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Art Modell Legacy: Beloved in Baltimore, despised in Cleveland

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Art Modell was a good guy who got screwed.

Screwed by the city of Cleveland and screwed by myriad myopic sports fans from said city who refused to let go of something Modell desperately tried not to let happen.

Modell, 87, who died early today at Johns Hopkins Hospital, will be remembered by a generation of Ravens fans as the man who brought the NFL back to Baltimore some 20 years after the town’s beloved Colts were sprinted off to Indianapolis in Mayflower moving vans in the middle of the night.

In Cleveland, though, to many folks he was a despot who betrayed the citizenship beyond the point of redemption.

Look, the guy did what he had to do.

Modell became the original Browns’ owner in 1961 and steered the franchise through a time of unexpected growth for the league and also provided keen behind-the-scenes insight both to the team and its governing body at a time when across-the-board popularity of the sport grew at paces few could have imagined.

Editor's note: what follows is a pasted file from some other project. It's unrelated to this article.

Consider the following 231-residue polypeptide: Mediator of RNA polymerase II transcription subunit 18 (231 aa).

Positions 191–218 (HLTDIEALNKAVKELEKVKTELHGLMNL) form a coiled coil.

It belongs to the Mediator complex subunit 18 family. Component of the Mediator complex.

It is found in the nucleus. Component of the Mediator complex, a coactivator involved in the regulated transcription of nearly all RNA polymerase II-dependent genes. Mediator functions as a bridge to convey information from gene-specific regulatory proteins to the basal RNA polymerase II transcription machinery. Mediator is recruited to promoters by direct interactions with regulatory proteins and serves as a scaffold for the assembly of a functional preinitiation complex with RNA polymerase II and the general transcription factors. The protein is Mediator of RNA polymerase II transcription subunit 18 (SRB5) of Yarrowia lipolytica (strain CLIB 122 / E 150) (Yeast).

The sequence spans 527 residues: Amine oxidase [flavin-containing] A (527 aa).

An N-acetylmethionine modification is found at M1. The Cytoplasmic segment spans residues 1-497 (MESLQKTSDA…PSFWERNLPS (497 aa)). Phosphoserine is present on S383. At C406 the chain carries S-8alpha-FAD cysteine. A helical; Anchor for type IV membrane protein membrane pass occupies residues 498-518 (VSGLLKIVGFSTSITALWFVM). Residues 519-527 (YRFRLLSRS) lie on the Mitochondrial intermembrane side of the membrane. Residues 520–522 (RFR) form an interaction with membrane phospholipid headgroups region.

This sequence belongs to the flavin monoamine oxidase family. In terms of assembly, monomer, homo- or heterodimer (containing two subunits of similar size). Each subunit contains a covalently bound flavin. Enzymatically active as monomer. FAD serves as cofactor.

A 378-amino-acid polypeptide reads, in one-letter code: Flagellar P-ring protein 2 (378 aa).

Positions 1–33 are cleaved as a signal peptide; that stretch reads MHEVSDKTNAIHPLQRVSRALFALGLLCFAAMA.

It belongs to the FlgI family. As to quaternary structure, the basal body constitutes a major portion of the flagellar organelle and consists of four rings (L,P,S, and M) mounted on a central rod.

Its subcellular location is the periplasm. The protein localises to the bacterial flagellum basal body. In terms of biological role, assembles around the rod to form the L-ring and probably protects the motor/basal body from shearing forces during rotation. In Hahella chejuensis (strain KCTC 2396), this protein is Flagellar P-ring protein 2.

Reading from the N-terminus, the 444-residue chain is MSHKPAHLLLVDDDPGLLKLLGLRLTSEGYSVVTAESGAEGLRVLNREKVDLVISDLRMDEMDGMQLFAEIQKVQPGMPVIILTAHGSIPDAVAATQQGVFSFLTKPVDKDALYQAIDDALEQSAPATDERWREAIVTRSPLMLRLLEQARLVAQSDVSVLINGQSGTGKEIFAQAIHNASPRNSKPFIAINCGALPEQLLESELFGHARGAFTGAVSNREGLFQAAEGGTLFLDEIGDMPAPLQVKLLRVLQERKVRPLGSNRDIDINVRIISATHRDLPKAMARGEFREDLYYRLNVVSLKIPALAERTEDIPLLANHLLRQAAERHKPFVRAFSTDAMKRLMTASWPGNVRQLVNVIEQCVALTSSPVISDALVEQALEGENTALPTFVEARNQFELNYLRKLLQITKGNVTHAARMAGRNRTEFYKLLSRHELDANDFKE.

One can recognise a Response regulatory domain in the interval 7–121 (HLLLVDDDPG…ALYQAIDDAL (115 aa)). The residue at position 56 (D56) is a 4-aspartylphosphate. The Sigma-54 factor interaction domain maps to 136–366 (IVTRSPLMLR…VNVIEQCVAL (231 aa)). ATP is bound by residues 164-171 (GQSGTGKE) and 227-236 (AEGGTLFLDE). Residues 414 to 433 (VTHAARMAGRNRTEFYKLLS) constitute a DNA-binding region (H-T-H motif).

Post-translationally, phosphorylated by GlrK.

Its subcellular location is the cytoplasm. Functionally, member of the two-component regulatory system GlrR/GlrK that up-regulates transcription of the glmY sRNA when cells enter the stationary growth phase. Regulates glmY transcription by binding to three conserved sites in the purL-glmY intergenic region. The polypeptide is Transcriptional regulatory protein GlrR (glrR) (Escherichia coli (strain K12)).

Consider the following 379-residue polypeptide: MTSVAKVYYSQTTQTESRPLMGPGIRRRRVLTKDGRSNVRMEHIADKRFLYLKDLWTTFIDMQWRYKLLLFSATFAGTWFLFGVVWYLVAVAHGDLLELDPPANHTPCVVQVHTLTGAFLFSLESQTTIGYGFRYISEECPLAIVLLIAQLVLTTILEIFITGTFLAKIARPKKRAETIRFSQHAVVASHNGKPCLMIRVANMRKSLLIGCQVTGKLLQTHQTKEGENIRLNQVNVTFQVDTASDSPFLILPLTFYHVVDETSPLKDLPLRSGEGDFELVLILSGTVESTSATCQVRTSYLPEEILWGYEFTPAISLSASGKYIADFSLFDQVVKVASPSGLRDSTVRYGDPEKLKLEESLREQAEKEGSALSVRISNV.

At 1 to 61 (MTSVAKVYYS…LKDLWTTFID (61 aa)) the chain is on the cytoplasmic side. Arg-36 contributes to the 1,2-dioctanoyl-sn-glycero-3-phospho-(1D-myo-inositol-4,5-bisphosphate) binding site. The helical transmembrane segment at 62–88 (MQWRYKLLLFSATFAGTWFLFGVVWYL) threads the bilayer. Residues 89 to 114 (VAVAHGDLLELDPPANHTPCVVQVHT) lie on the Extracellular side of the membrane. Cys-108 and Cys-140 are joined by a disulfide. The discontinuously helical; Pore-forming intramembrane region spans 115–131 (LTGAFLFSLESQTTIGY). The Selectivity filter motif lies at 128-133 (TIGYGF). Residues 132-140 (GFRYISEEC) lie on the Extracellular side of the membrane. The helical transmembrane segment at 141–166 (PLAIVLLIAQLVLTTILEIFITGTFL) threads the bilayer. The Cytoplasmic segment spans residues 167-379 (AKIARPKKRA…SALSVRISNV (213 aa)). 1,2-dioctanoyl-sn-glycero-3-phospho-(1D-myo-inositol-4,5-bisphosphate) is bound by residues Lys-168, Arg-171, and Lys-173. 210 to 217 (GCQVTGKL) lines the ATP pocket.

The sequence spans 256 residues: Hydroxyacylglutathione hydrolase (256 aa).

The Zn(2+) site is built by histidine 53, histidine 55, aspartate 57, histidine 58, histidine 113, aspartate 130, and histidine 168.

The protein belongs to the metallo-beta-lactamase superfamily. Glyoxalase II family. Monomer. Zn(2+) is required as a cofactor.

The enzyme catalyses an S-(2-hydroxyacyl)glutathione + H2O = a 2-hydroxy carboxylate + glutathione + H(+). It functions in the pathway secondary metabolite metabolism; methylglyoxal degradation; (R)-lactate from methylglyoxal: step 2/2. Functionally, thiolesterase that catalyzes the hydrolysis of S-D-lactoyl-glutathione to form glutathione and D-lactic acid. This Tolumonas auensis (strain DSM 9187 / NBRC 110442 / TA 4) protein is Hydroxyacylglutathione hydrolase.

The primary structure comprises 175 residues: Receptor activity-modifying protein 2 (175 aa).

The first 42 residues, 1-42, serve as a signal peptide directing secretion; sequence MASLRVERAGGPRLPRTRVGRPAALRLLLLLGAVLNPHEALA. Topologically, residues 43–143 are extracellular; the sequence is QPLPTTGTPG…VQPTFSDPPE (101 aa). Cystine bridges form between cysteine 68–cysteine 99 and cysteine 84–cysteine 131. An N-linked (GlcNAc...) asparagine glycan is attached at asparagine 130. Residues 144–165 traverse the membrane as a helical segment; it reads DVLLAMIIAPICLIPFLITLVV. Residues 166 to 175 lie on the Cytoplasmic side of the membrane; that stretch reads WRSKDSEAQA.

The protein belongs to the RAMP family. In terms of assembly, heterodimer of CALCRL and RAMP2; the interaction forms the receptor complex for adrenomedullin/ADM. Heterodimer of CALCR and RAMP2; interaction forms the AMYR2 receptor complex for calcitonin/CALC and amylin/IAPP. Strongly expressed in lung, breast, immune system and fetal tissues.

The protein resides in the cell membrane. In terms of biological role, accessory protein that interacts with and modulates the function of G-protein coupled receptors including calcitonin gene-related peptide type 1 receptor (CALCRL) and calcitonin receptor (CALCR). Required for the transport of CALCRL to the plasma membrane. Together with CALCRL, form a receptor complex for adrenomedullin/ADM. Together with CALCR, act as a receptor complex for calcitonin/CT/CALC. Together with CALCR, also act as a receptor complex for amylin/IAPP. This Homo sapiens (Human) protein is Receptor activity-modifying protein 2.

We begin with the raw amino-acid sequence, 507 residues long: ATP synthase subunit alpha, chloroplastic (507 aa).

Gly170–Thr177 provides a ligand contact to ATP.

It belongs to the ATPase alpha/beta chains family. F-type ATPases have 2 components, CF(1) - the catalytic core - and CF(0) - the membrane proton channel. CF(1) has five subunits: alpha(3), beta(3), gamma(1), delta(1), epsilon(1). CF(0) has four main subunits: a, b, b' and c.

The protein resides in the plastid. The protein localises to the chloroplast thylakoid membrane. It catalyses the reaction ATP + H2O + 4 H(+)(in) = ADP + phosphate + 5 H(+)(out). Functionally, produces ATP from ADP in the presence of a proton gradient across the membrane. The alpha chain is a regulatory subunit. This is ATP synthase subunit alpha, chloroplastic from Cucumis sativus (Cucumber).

He was a good guy who got screwed because the fandom in Cleveland had grown complacent.

We’re the Cleveland Browns. Paul Brown and all that. We’re NFL royalty.

Yeah, well, not so much.

All Modell wanted was the for the city and the state to provide the Browns with the type of financial backing received by other professional teams.

New stadium? Nope.

Refurbishment of the then-current but antiquated stadium? Nope.

Anything? Nope.

We’re Cleveland, and the Browns are ours and we have other, more important matters to address.

So Modell took his ball and bolted for Baltimore.

As well he should have.

As recently as two years ago, this reporter watched Cleveland-area sports writers making their rounds through the press box during a Browns home game to vilify Modell to out-of-town media, demanding he never be considered for inclusion into the NFL Hall of Fame.

Never mind that Modell helped make the NFL what it is today, that he helped steer the league through the first ripples of union-management strife, that he helped bring Monday Night Football to its lofty heights and helped hasten a merger between the NFL and the AFL.

No, Modell never was able to truly appreciate that – although others did.

Instead, he never returned to Cleveland because of death threats.

That’s right. Death threats.

Say what you will about Bob Irsay, the late Baltimore Colts owner who likely would’ve been figuratively spat upon had he returned to these parts.

But death threats?

No.

Art Modell did what he had to do when he had to do it and when he sorely didn’t want to do it, and Baltimore is better place for it.

The guy got a raw deal – or no deal – in Cleveland.

Case. Closed. Period.

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